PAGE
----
I guess the difference comes down to “won’t” versus “can’t”. There’s children who “won’t” behave appropriately in the classroom. They have the fundamental physical capability to do so, just not the desire. Then there’s the children who just physically can’t behave appropriately in the classroom. Their brains just aren’t organized that way. They want to do right. But they end up doing something impulsive or spontaneous and end up looking like a hound dog that’s been kicked too much.
Half the kids who are on drugs probably don’t need them because their problem is one of parents who aren’t interested in teaching proper behavior and are willing to take the easy way out of drugging the kid rather than teaching him how to behave properly. but there’s also number not on drugs who do need them. If you say “we’re not drugging our kid!” for a kid who really does need the drug to function well in a classroom environment, this leads to an unhappy kid who isn’t learning as much as he could, a frustrated teacher who is spending more time on your kid than on all the other kids combined because he can’t stay on task (*physically* can’t stay on task, it’s got nothing to do with him not “wanting” to stay on task, his brain just isn’t wired right to stay on task), and a classroom environment where less learning is taking place than could be taking place. Theoretically speaking, a kid with severe ADHD can be taught effectively with a strong behavior modification program that basically reprograms the way his brain responds to common classroom scenarios. But practically speaking, a teacher with 35 kids in her classroom just doesn’t have *time* for that. Maybe in a special education environment with six kids and a teacher plus aide, but school districts are already spending 25% of their budget to teach the 8% of the kids who are in special ed, and proposing to spend *more* budget… where is the money going to come from? Are we going to take yet *more* resources away from regular classroom teachers and the children in those regular classrooms?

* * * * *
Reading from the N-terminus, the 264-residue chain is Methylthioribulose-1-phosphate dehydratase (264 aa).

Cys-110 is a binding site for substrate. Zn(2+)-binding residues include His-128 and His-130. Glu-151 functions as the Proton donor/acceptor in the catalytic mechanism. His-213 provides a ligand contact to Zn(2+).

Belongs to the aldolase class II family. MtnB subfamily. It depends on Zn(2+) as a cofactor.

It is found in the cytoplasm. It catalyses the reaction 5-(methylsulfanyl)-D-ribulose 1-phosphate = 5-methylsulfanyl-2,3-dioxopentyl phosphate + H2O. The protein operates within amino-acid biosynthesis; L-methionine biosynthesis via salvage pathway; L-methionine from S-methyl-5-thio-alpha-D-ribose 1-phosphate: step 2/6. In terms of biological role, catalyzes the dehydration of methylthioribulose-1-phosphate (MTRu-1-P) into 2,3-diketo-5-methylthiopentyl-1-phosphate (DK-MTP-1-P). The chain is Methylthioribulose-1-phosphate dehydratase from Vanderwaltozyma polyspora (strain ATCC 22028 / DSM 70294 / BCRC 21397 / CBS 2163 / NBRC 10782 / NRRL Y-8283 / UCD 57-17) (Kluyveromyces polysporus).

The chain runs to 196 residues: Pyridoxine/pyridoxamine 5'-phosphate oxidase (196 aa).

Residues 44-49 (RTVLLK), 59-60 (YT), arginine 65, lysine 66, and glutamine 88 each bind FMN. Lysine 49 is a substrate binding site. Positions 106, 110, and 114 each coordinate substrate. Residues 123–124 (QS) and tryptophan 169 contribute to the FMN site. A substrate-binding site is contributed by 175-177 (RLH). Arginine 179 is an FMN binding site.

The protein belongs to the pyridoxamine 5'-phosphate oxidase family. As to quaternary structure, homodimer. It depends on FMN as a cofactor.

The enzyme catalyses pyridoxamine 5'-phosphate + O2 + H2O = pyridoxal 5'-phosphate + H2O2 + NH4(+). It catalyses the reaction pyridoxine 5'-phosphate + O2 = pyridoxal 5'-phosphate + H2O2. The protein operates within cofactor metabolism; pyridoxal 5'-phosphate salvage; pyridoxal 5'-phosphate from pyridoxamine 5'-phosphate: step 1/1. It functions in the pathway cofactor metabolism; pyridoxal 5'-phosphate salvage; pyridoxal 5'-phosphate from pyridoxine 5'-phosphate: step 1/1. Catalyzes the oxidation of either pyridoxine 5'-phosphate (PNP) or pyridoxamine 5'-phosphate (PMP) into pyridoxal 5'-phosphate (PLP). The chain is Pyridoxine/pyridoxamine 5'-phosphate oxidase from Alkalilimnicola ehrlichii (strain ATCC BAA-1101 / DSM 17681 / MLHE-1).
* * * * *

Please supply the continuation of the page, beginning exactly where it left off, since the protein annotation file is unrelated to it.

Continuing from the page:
In an ideal world schools would be organized differently with better ways to cope with kids who aren’t developmentally on the same path as the rest. But that isn’t the world we live in *today*. A kid suffering because of a theoretical utopia that might exist at some point in the future is still a kid suffering.
In short, any answer to “are we drugging our kids too much?” has to start one question: Which kid?. Trying to say there is one answer for all kids results in a disservice to both the kid and to society as a whole, which ends up with one less person living up to his full capabilities.
– Badtux the Education Penguin